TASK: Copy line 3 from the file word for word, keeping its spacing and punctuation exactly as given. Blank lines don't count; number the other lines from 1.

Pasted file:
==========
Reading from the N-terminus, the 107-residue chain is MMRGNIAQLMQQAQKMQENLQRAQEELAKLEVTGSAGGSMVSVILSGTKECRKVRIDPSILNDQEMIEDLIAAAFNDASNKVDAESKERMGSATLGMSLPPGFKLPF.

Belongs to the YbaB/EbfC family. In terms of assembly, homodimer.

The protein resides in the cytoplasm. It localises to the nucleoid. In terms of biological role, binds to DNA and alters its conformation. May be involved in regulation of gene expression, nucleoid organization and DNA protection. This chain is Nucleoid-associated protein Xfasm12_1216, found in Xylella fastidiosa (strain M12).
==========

The protein resides in the cytoplasm. It localises to the nucleoid. In terms of biological role, binds to DNA and alters its conformation. May be involved in regulation of gene expression, nucleoid organization and DNA protection. This chain is Nucleoid-associated protein Xfasm12_1216, found in Xylella fastidiosa (strain M12).